A fresh look at visualization from the author of Visualize This Whether it’s statistical charts, geographic maps, or the snappy graphical statistics you see on your favorite news sites, the art of data graphics or visualization is fast becoming a movement of its own. In Data Points: Visualization That Means Something, author Nathan Yau presents an intriguing complement to his bestseller Visualize This, this time focusing on the graphics side of data analysis.
Using examples from art, design, business, statistics, cartography, and online media, he explores both standard-and not so standard-concepts and ideas about illustrating data.
Shares intriguing ideas from Nathan Yau, author of Visualize This and creator of flowingdata.com, with over 66,000 subscribers Focuses on visualization, data graphics that help viewers see trends and patterns they might not otherwise see in a table Includes examples from the author’s own illustrations, as well as from professionals in statistics,art, design, business, computer science, cartography, and more Examines standard rules across all visualization applications, then explores when and where you can break those rules Create visualizations that register at all levels, with Data Points: Visualization That Means Something.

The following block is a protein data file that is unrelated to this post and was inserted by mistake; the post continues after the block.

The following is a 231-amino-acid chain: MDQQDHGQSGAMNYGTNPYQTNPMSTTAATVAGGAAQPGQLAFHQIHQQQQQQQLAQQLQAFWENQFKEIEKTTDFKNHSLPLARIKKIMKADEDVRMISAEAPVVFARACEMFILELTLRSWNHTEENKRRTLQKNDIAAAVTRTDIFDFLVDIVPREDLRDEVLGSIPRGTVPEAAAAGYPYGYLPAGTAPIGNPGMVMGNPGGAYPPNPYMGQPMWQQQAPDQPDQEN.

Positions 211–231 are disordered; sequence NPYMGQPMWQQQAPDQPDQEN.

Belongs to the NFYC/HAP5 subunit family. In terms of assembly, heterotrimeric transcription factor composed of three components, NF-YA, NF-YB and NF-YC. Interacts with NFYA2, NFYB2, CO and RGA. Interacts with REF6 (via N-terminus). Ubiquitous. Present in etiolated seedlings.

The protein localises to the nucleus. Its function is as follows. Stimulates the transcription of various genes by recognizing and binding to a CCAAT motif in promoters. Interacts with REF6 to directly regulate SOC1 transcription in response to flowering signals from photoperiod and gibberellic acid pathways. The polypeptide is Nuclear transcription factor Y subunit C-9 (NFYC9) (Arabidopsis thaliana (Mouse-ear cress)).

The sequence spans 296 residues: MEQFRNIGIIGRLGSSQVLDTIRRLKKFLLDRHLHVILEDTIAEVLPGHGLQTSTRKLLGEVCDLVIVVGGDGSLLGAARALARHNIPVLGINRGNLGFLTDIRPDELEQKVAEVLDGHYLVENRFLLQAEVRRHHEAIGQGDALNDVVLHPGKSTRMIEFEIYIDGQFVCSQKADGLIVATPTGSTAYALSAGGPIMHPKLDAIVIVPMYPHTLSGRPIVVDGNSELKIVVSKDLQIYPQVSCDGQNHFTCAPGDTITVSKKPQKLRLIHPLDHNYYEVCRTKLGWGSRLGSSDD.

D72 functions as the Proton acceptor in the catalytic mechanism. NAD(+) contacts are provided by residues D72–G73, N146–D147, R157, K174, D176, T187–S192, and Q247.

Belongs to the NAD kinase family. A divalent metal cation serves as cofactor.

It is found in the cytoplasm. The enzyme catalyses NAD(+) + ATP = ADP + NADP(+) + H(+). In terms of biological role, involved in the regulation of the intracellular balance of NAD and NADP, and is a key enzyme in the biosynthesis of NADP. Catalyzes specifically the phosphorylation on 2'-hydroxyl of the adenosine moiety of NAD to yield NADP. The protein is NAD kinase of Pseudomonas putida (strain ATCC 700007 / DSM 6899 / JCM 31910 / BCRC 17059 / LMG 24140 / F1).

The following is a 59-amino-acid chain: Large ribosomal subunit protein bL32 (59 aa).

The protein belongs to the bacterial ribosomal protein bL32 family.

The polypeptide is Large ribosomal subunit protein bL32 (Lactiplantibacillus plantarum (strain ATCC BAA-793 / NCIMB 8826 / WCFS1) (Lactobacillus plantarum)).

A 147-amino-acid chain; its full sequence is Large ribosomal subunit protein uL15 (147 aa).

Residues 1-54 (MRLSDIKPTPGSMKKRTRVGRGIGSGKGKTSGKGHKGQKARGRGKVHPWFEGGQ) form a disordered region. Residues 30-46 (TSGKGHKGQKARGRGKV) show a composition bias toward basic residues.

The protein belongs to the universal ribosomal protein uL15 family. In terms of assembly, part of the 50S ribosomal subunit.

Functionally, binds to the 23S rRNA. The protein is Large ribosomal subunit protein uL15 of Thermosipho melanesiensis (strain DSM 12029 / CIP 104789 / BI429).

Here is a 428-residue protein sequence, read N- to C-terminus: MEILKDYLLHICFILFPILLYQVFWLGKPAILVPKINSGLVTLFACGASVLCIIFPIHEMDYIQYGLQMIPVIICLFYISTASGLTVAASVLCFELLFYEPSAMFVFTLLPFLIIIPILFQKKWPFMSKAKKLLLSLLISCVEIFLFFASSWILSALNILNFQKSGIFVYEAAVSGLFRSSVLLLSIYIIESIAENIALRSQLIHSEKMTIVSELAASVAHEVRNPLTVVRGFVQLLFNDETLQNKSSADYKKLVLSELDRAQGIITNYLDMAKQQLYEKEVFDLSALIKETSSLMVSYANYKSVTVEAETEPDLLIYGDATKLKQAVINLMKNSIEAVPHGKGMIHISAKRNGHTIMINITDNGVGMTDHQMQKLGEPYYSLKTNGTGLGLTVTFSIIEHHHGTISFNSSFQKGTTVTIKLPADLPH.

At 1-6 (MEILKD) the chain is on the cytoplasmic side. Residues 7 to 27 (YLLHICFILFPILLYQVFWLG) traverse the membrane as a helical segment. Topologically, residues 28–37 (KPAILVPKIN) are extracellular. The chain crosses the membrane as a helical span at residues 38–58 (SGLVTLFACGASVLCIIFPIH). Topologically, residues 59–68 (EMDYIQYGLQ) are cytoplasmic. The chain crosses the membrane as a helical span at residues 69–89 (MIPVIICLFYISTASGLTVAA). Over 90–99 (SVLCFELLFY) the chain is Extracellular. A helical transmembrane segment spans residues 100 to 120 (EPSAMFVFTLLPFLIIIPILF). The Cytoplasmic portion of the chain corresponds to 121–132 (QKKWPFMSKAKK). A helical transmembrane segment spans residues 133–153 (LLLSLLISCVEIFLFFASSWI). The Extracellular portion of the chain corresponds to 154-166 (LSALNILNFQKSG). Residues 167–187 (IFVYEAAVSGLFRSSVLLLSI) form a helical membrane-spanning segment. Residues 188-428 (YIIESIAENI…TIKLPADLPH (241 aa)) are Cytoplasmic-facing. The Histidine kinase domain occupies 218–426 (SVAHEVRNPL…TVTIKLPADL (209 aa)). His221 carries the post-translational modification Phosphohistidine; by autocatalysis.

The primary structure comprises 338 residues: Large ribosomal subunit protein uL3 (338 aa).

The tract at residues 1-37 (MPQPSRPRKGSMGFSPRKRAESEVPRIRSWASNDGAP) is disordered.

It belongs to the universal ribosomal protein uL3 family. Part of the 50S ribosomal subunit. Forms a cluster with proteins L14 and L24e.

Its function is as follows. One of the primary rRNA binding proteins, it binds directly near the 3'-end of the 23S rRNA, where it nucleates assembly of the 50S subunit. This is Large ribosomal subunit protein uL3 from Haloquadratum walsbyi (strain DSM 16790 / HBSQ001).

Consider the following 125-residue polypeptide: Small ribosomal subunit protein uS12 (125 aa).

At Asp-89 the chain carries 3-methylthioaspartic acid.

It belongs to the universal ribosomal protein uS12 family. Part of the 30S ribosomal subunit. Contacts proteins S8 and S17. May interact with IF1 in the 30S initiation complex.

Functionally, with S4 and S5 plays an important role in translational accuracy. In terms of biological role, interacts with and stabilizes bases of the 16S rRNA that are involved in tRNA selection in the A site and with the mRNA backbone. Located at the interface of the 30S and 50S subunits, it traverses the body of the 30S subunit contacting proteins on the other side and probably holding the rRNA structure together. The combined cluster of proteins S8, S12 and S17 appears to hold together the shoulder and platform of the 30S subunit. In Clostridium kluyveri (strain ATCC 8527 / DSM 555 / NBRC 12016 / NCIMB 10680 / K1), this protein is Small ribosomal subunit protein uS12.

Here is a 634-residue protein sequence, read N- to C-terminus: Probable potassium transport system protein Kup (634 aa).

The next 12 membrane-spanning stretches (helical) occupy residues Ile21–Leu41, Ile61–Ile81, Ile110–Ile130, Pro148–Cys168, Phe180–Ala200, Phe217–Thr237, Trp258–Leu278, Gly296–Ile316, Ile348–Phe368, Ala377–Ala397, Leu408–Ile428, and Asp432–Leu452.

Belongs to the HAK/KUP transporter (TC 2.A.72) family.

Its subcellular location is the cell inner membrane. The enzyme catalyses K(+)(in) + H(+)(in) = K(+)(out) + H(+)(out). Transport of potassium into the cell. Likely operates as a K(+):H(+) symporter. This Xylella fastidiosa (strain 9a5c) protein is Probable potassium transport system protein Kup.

From the Back Cover
Reveal the story your data has to tell
To create effective data visualizations, you must be part statistician, part designer, and part storyteller. In his bestselling book Visualize This, Nathan Yau introduced you to the tools and programming techniques for visualization.
Now, in Data Points, he explores the thinking process that helps you create original, meaningful visualizations that your audience will both understand and remember. Here’s how to make your data mean something.
Discover what data is and what you can learn from it
Learn how to explore your data, find the story, and bring it to life
Understand visualization as a medium that lets you present and express meaning in data
Tap into your creative side and determine the most effective way to tell your story
Compare tools for exploration and analysis
Allow data, the story, and your goals to dictate visualization techniques with geometry, traditional charts, maps, color, art, and even humor
Paperback: 320 pages
Publisher: Wiley (April 2013)